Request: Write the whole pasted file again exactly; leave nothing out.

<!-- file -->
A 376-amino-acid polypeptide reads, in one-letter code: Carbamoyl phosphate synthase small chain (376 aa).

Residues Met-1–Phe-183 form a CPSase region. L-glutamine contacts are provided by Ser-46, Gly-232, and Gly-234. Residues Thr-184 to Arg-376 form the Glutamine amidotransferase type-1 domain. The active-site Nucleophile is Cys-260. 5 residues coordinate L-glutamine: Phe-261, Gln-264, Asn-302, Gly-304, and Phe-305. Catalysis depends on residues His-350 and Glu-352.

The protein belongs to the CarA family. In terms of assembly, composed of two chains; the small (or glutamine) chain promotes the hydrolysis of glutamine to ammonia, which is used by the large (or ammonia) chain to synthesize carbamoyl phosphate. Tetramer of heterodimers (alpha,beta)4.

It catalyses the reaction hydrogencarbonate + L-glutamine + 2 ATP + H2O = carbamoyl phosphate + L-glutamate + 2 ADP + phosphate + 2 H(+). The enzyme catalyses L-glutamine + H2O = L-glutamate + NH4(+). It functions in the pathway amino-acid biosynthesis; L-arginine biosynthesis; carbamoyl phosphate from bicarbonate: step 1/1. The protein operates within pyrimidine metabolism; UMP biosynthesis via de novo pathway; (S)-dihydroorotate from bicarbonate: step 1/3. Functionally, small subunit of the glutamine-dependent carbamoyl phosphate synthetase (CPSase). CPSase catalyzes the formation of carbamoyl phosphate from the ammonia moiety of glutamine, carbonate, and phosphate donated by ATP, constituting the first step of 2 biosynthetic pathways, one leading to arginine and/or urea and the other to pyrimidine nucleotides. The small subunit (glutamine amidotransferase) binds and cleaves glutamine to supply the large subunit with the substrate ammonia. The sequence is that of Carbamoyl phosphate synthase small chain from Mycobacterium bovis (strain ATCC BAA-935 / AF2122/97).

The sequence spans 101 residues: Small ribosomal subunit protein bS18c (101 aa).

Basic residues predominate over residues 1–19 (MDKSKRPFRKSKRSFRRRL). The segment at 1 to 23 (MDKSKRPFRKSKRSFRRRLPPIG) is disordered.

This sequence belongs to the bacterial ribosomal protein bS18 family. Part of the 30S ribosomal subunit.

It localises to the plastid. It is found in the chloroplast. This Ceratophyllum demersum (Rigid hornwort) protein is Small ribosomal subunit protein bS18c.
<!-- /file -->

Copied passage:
A 376-amino-acid polypeptide reads, in one-letter code: Carbamoyl phosphate synthase small chain (376 aa).

Residues Met-1–Phe-183 form a CPSase region. L-glutamine contacts are provided by Ser-46, Gly-232, and Gly-234. Residues Thr-184 to Arg-376 form the Glutamine amidotransferase type-1 domain. The active-site Nucleophile is Cys-260. 5 residues coordinate L-glutamine: Phe-261, Gln-264, Asn-302, Gly-304, and Phe-305. Catalysis depends on residues His-350 and Glu-352.

The protein belongs to the CarA family. In terms of assembly, composed of two chains; the small (or glutamine) chain promotes the hydrolysis of glutamine to ammonia, which is used by the large (or ammonia) chain to synthesize carbamoyl phosphate. Tetramer of heterodimers (alpha,beta)4.

It catalyses the reaction hydrogencarbonate + L-glutamine + 2 ATP + H2O = carbamoyl phosphate + L-glutamate + 2 ADP + phosphate + 2 H(+). The enzyme catalyses L-glutamine + H2O = L-glutamate + NH4(+). It functions in the pathway amino-acid biosynthesis; L-arginine biosynthesis; carbamoyl phosphate from bicarbonate: step 1/1. The protein operates within pyrimidine metabolism; UMP biosynthesis via de novo pathway; (S)-dihydroorotate from bicarbonate: step 1/3. Functionally, small subunit of the glutamine-dependent carbamoyl phosphate synthetase (CPSase). CPSase catalyzes the formation of carbamoyl phosphate from the ammonia moiety of glutamine, carbonate, and phosphate donated by ATP, constituting the first step of 2 biosynthetic pathways, one leading to arginine and/or urea and the other to pyrimidine nucleotides. The small subunit (glutamine amidotransferase) binds and cleaves glutamine to supply the large subunit with the substrate ammonia. The sequence is that of Carbamoyl phosphate synthase small chain from Mycobacterium bovis (strain ATCC BAA-935 / AF2122/97).

The sequence spans 101 residues: Small ribosomal subunit protein bS18c (101 aa).

Basic residues predominate over residues 1–19 (MDKSKRPFRKSKRSFRRRL). The segment at 1 to 23 (MDKSKRPFRKSKRSFRRRLPPIG) is disordered.

This sequence belongs to the bacterial ribosomal protein bS18 family. Part of the 30S ribosomal subunit.

It localises to the plastid. It is found in the chloroplast. This Ceratophyllum demersum (Rigid hornwort) protein is Small ribosomal subunit protein bS18c.